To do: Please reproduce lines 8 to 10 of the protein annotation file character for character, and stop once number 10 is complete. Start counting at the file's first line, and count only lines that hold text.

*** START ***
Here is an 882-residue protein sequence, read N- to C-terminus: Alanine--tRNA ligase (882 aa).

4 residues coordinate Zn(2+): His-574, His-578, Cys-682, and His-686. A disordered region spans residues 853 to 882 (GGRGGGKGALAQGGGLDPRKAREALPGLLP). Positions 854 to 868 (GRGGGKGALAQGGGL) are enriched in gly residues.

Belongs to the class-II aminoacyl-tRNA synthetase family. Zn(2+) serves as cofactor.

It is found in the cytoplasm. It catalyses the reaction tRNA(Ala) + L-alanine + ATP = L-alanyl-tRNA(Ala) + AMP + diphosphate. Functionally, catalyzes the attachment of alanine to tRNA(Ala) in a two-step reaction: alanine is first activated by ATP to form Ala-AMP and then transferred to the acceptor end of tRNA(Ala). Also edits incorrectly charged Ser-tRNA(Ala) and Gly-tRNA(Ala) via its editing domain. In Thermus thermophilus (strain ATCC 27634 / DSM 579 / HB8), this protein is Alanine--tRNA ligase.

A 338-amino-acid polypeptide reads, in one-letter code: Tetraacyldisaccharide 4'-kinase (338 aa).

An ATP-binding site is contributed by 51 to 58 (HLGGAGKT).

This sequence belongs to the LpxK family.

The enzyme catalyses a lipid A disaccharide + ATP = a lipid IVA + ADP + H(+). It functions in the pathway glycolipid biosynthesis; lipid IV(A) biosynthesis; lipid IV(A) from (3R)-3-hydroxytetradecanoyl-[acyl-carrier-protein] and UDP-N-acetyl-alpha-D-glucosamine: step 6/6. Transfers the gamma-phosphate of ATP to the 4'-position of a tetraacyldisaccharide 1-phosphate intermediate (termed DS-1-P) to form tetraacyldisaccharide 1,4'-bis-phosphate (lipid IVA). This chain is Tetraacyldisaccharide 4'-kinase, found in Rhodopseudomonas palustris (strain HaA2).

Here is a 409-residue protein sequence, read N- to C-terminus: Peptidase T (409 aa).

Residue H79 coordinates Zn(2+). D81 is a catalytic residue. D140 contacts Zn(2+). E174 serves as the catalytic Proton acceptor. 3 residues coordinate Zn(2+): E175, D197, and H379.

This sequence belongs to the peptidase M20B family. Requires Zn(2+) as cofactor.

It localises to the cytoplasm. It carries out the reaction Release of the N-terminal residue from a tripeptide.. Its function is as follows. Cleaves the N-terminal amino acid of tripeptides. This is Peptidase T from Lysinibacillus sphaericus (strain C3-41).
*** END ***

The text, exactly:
The enzyme catalyses a lipid A disaccharide + ATP = a lipid IVA + ADP + H(+). It functions in the pathway glycolipid biosynthesis; lipid IV(A) biosynthesis; lipid IV(A) from (3R)-3-hydroxytetradecanoyl-[acyl-carrier-protein] and UDP-N-acetyl-alpha-D-glucosamine: step 6/6. Transfers the gamma-phosphate of ATP to the 4'-position of a tetraacyldisaccharide 1-phosphate intermediate (termed DS-1-P) to form tetraacyldisaccharide 1,4'-bis-phosphate (lipid IVA). This chain is Tetraacyldisaccharide 4'-kinase, found in Rhodopseudomonas palustris (strain HaA2).

Here is a 409-residue protein sequence, read N- to C-terminus: Peptidase T (409 aa).

Residue H79 coordinates Zn(2+). D81 is a catalytic residue. D140 contacts Zn(2+). E174 serves as the catalytic Proton acceptor. 3 residues coordinate Zn(2+): E175, D197, and H379.